‘With a career spanning gas station janitor to house renovator, Kentucky-based graphic designer, artist, and musician Robert Beatty is endearingly surprised at the attention his design and illustration has been receiving over the past few years. He’s possibly the only one who is, though, as even the most cursory glance at his portfolio reveals the extent of his skill.
‘“It’s really novel for me that I’m even recognized for what I’m doing,” he tells me. “I’ve known this is what I wanted to do all my life, but I didn’t take a path I knew was going to lead here.”
‘Rather than going to art school, Beatty graduated high school and pursued music, and a few other jobs to tide him over. He’s self-taught, in a way, but he wouldn’t use that term himself. Instead, he thinks of his artistic career as simply an extension of a life-long obsession with learning about the things that captivate him most.
‘“I’ve been drawing for as long as I remember, and I had a lot of support from my parents and teachers,” he says. “When I was younger I always said I wanted to draw comics when I grew up. I came to graphics though music and collecting records; I’d always look to see who’d designed them, or when I bought magazines as a teenager, I’d look to see who the art director was.”
‘While many have surmised that Beatty’s style is the product of 60s and 70s album artwork fandom—Roger Dean’s work for Yes seems an obvious inspiration—in fact, his influences are drawn from more esoteric sources. The first sleeve design that really excited him was Masakazu Kitayama’s for the Cornelius album Fantasma, but his main reference points today include Polish animation by the likes of Piotr Kamler, 60s and 70s adverts, the work of artist Lillian Schwartz, and experimental films. He’s also been making the most of the University of Kentucky’s resources, poring over their arts library’s collection of old Graphis and IDEA annuals. “People assume the stuff I’m referencing is 70s record covers or Krautrock, but I’m basically trying to continue in the way things were done before computers,” says Beatty. “Pre-digital graphic arts is my favorite era stylistically, and while I love people like Milton Glaser and Herb Lubalin, I generally take more from illustration and animation.”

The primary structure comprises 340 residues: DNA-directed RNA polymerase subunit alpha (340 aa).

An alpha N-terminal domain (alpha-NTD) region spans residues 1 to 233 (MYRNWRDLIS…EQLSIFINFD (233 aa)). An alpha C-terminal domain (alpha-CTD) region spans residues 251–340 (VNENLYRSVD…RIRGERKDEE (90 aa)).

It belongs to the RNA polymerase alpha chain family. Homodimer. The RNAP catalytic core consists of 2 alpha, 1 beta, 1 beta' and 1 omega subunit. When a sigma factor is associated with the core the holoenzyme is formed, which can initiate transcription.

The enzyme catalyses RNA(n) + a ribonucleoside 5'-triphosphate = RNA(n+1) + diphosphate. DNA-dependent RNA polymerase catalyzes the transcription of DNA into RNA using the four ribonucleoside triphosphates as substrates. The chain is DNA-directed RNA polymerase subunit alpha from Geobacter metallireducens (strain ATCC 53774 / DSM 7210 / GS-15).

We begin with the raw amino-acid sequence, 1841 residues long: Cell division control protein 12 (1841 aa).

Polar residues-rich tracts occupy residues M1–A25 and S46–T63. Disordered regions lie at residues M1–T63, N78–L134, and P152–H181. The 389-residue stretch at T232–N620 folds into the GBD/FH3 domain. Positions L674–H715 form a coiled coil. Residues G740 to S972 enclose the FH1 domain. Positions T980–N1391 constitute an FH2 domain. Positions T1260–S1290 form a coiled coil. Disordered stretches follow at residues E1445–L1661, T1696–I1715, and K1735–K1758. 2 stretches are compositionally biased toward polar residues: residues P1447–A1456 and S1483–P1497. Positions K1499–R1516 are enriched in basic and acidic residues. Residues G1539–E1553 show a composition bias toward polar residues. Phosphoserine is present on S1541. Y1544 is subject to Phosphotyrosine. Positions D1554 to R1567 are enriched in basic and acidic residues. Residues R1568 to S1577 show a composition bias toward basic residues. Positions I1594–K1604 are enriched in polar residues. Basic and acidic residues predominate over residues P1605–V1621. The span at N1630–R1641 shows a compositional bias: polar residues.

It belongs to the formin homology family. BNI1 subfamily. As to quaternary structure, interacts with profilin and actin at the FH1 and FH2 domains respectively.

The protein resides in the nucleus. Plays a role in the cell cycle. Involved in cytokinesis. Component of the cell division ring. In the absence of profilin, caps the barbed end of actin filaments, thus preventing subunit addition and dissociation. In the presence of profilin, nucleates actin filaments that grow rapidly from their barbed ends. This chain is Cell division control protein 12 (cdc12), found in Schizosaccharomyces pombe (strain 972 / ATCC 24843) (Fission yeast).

‘The proliferation of images in the pages of these old graphics annuals is something Beatty has drawn on in his new book, Floodgate Companion, to be published by Floating World Comics in October this year. With no internal text whatsoever, the foil embossed, clothbound, hardcover book instead presents a series of seemingly interconnected images that force the reader to construct their own meanings. “There’s not a narrative, but there’s definitely a relationship between the images. I structured it more like an experimental film than a book,” says Beatty.
‘“The initial idea kinda came from those old design annuals and seeing all of this work by tons of different artists presented on the page together. There’s almost a relationship between them, even though they don’t necessarily relate. A lot of the images in the book have nothing to do with each other, or are different stylistically, but you make connections.”